Community outreach promotions for a charitable cause is a channel for healthcare marketing—particularly for hospital public relations—to connect with the local citizenry. From South Florida to Canada, here are three attention-getting promotional efforts. All made a publicity splash for a good cause.
First, we found Miami Children’s Hospital Foundation embracing the mantra: “bald, brave, beautiful.” The cause is better treatments and cures for pediatric cancers. The event was a visit by rapper, singer-songwriter and record producer Armando “Pitbull” Perez to Miami Children’s Hospital. Perez—himself sporting, ah, no hair—paid a surprise visit to approximately 20 patients as part of the Get Well Soon Tour, spending time with children battling cancer.
This is a concert series established to bring joy to sick children through music. The tour arranges for the best recording artists in the world to visit and perform acoustic sets at various hospitals throughout the country. A previous concert was held at Mattel Children’s Hospital at UCLA in Los Angeles.
And north in the Great White territory, there’s a doctor running across Canada for prostate cancer awareness. What doctor has time for that sort of event? We’d say he’s a really dedicated one. Dr. Riley Senft, 32-year-old anesthesiologist from Manitoba, began his Step Into Action run in May. (As we write this it’s Day 129; Maple Creek to Medicine Hat, AB.)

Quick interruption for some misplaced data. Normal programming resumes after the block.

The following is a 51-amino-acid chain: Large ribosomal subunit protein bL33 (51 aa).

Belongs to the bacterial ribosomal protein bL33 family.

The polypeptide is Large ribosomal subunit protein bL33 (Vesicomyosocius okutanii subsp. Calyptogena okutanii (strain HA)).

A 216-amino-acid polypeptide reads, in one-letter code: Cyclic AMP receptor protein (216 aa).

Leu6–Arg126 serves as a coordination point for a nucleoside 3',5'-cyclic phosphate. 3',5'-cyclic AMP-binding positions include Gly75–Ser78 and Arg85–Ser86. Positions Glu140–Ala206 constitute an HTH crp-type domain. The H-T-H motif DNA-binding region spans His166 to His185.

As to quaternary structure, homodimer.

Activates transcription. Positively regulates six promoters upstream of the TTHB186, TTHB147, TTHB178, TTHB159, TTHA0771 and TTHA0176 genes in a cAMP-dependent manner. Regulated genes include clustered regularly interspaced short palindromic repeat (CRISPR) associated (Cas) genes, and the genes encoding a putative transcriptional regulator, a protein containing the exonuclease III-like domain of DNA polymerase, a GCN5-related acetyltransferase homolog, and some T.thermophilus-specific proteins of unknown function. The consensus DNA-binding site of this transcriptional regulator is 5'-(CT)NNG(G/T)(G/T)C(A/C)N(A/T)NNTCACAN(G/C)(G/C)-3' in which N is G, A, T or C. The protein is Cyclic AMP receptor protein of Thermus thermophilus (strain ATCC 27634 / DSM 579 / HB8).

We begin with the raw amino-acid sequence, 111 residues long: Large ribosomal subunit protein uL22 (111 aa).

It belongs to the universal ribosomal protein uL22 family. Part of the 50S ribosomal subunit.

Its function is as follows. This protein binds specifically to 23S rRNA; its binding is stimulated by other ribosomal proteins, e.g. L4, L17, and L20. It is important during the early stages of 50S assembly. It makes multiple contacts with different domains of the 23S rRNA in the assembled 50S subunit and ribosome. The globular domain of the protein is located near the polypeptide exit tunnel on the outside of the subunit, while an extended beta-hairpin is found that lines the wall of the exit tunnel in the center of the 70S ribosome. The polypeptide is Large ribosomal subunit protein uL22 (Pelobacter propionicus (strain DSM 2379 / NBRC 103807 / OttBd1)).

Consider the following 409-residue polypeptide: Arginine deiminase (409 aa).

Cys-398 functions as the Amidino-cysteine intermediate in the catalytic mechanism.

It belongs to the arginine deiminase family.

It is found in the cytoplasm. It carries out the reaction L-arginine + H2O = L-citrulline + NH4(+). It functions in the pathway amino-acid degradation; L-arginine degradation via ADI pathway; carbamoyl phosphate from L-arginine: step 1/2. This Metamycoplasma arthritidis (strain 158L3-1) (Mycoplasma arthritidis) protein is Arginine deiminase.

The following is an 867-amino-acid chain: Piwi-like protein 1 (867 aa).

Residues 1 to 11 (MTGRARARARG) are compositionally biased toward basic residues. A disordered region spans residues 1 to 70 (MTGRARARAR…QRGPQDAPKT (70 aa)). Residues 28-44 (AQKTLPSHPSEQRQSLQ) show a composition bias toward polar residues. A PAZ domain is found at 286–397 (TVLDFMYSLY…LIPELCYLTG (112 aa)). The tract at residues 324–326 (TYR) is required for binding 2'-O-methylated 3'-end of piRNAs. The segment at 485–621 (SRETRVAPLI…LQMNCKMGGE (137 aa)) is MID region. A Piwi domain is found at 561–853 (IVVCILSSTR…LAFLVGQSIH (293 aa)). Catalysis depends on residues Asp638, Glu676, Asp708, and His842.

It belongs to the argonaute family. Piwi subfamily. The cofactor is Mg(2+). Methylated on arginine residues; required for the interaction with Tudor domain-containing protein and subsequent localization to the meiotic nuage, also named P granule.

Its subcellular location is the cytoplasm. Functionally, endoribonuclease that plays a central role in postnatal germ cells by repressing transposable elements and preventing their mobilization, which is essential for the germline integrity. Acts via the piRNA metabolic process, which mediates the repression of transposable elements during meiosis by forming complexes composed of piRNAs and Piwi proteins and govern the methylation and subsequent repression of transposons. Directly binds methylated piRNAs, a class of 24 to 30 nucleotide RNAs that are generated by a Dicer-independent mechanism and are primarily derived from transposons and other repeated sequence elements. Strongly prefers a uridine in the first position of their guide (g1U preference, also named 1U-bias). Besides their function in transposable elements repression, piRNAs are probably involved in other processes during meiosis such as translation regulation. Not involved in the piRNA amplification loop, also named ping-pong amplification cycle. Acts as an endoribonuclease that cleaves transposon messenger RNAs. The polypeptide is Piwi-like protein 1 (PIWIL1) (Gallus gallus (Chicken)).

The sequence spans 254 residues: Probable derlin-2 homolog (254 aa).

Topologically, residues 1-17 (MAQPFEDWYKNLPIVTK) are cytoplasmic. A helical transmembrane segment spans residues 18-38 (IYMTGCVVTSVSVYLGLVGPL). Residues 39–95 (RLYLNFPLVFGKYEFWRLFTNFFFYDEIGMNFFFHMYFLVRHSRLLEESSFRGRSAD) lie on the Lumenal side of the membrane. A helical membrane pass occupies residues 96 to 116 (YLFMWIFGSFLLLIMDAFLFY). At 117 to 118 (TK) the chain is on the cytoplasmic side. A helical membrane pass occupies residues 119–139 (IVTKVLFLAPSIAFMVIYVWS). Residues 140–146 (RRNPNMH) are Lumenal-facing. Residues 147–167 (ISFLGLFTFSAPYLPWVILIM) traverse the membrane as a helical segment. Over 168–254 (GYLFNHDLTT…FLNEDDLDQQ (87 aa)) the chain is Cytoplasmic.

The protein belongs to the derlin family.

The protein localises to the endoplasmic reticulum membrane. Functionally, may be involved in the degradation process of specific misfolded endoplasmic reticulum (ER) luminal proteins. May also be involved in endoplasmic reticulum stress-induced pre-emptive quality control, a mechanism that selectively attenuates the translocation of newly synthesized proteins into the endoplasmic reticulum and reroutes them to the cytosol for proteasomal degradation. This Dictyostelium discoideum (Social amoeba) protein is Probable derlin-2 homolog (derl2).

The trans-Canada run generates publicity and financial contributions to benefit prostate cancer. It’s about 7,000 km (about 4,349 miles) of roads and trails, stretching from mile zero in Cape Spear, Newfoundland to the shores of the Pacific Ocean in Vancouver, British Columbia. So far the extraordinary effort has raised $300,000, with a $1-million goal at the finish line, sometime in October. For an update on Dr. Senft, click through to his blog here.
Then there’s the pack of two-wheeled Philly doctors traveling by the name of Team Temple Med Bike Team. More than a dozen doctors from Temple University, Philadelphia, have been riding together in fundraising events for the past year. Among them are an orthopedist, a psychiatrist, a gynecologist, a physical therapist, and others.
The effort began in 2009 when Dr. Susan Gersh and Dr. Anu Paranjape participated in the annual City to Shore Ride for multiple sclerosis and subsequently put out the call at Temple for other riders to form a team. Since then, according to one news report, more than 20 cyclists rode with Team Temple Med in the City to Shore Ride and raised $12,000 for multiple sclerosis research. The team has also participated in several other rides, raising almost $20,000 for charitable causes over the past year.
In addition to the charitable beneficiaries, the team—wearing distinctive red and white Temple uniforms—says the activity has helped the medical staff become better acquainted and has brought them closer together as colleagues.
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